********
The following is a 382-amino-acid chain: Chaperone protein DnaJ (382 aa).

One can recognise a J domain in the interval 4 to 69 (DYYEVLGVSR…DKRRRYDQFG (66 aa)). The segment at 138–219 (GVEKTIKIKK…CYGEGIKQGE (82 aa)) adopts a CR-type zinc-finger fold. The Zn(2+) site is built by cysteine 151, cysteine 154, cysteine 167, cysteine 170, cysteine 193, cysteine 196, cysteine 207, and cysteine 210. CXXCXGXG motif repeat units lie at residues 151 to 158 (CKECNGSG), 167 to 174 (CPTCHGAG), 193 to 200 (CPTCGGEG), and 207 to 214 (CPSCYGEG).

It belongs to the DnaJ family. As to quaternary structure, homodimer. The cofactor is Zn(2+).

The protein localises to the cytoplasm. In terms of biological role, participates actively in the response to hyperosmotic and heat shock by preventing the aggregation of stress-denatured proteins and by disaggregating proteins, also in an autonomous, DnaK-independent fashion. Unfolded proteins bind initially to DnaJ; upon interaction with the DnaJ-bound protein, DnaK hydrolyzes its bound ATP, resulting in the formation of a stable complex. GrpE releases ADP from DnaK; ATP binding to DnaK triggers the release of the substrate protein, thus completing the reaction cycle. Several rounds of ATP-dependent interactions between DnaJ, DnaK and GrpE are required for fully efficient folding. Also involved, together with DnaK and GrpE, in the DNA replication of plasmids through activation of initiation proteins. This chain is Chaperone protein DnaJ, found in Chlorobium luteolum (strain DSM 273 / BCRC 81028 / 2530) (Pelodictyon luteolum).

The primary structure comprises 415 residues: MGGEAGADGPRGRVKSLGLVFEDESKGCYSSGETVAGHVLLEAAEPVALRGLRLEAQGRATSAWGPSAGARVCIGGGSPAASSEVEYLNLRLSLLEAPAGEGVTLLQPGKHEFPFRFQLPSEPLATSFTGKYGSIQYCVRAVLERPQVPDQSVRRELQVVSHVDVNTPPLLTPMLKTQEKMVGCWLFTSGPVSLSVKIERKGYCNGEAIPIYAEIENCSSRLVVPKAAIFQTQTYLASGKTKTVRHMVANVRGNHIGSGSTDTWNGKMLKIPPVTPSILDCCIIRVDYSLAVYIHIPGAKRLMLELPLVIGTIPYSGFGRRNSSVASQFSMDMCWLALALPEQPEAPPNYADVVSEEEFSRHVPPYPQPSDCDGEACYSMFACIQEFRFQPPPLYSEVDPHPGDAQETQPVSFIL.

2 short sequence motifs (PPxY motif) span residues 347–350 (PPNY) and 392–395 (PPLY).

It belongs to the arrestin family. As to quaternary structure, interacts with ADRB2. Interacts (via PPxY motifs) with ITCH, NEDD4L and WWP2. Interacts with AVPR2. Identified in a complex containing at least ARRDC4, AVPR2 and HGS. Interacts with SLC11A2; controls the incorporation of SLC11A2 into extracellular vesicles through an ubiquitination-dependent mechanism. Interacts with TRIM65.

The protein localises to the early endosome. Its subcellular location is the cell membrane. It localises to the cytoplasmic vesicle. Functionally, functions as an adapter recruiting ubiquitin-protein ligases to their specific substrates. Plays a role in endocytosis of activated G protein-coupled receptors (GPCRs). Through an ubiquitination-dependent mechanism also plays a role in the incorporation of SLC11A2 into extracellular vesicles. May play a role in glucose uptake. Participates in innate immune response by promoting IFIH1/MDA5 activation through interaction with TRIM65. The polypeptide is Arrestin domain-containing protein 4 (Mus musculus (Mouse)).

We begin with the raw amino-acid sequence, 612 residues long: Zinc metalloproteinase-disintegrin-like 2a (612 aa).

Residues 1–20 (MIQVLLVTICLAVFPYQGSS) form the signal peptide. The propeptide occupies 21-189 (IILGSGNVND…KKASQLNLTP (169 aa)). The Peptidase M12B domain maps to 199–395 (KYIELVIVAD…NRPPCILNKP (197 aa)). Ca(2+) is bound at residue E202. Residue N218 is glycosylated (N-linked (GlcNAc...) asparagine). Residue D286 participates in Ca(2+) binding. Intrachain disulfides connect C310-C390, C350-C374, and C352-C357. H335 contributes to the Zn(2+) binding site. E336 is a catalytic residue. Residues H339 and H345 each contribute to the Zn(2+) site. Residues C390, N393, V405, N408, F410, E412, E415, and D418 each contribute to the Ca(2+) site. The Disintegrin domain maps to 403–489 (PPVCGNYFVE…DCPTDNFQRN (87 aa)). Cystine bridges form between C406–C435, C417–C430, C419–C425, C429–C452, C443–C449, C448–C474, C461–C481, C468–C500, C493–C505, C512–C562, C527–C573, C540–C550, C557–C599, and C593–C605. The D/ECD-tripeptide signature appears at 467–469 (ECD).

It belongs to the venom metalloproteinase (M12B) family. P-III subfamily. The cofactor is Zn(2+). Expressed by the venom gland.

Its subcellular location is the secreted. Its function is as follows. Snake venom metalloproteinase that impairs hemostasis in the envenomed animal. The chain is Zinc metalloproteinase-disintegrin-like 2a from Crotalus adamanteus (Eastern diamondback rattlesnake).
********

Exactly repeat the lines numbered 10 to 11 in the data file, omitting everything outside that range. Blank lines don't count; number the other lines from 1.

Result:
Residues 1–20 (MIQVLLVTICLAVFPYQGSS) form the signal peptide. The propeptide occupies 21-189 (IILGSGNVND…KKASQLNLTP (169 aa)). The Peptidase M12B domain maps to 199–395 (KYIELVIVAD…NRPPCILNKP (197 aa)). Ca(2+) is bound at residue E202. Residue N218 is glycosylated (N-linked (GlcNAc...) asparagine). Residue D286 participates in Ca(2+) binding. Intrachain disulfides connect C310-C390, C350-C374, and C352-C357. H335 contributes to the Zn(2+) binding site. E336 is a catalytic residue. Residues H339 and H345 each contribute to the Zn(2+) site. Residues C390, N393, V405, N408, F410, E412, E415, and D418 each contribute to the Ca(2+) site. The Disintegrin domain maps to 403–489 (PPVCGNYFVE…DCPTDNFQRN (87 aa)). Cystine bridges form between C406–C435, C417–C430, C419–C425, C429–C452, C443–C449, C448–C474, C461–C481, C468–C500, C493–C505, C512–C562, C527–C573, C540–C550, C557–C599, and C593–C605. The D/ECD-tripeptide signature appears at 467–469 (ECD).

It belongs to the venom metalloproteinase (M12B) family. P-III subfamily. The cofactor is Zn(2+). Expressed by the venom gland.